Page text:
John Constable, "Cloudy Study," 1822.

John Constable, “Cloudy Study,” 1822.

While Monet was obsessed by painting color as light, Cezanne was concerned with making “Impressionism something solid and durable like the art of the museums.” This comment may sound strange at first. It can only be best understood in conjunction with his remark on one of his favorite artists, the French Baroque painter, Nicolas Poussin. Cezanne wanted “to do Poussin over again, after nature.” As John Canaday once wrote, Cezanne was putting “imposition of order onto nature, without any loss of nature’s vibrance, its quality of life and growth – in short, its naturalness, so dear to the Impressionists that they had once been willing to sacrifice everything else to it.” Thus, by making art “like the art of the museums,” he was searching for a way to combine Poussin’s “perfect interrelationship of forms in space,” with the realization of the “haphazard” in nature.

Nicolas Poussin, "A Dance to the Music of Time," 1634-5.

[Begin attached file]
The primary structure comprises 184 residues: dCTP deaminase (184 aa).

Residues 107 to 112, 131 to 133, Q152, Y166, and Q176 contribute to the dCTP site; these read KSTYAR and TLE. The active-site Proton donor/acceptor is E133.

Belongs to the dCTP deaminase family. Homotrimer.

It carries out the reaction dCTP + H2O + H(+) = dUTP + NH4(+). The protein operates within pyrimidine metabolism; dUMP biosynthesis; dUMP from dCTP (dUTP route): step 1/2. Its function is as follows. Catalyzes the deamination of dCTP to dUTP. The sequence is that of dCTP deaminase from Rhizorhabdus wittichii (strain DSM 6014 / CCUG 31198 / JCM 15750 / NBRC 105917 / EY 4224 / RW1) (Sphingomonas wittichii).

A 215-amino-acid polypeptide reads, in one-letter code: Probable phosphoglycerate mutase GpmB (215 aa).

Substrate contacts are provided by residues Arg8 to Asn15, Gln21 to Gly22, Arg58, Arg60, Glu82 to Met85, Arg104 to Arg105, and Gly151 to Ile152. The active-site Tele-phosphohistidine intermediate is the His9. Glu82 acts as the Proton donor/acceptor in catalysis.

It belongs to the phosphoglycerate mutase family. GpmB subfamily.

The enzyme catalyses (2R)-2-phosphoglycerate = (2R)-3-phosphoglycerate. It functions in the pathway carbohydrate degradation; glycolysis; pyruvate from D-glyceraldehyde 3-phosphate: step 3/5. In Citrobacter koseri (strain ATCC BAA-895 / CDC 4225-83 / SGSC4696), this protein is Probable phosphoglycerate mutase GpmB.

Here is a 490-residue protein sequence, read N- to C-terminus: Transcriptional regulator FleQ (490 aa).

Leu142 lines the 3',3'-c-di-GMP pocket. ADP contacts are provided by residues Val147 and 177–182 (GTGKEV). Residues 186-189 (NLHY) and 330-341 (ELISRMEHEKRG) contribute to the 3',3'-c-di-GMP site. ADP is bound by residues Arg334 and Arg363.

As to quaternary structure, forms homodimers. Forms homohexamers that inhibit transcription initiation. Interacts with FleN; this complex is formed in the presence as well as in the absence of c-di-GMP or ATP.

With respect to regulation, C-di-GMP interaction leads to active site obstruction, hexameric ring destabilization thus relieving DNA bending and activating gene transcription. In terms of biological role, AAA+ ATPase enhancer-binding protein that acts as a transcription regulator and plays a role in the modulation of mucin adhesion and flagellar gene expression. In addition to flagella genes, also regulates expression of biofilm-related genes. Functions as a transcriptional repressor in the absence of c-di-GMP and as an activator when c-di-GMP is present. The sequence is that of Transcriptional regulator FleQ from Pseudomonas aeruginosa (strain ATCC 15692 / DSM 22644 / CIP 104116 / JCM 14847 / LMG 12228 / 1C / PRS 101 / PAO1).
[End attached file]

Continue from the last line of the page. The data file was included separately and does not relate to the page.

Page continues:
Nicolas Poussin, “A Dance to the Music of Time,” 1634-5.

This duality is likely the principal source of Cezanne’s greatness, but translating his ideas onto canvas was a careful process, for each brushstroke was deliberately weighed. For him, creating art became a strenuous struggle and as a result, it emerged as a source of frustration and self-doubt. He was though inspired by how Impressionists like Monet used short, broken strokes of color to convey light, which is particularly apparent in Cezanne’s landscapes. However, Cezanne did not care for the atmospheric effects of Impressionism. This was the limitation that he sought to go beyond, while utilizing their technique. In Cezanne’s work, “Pot of Primroses and Fruit,” he, characteristic of his output, displays his admiration for simple things, with the still life being the practically perfect vehicle for that love. As seen with the title, the subject of the painting is self-explanatory, but what’s not nearly as straightforward is how Cezanne chooses to depict the objects. In the painting, there is a sense of distortion. This can be particularly seen with the window shutter on the right. But in all, there’s this combination of closeness and abstract elements overriding realistic ones, light that is more lasting and static than would be seen in Impressionism that, overall, it creates an effect that is purely original.

Paul Cezanne, "Pot of Primroses and Fruit," 1888-1890.

Paul Cezanne, “Pot of Primroses and Fruit,” 1888-1890.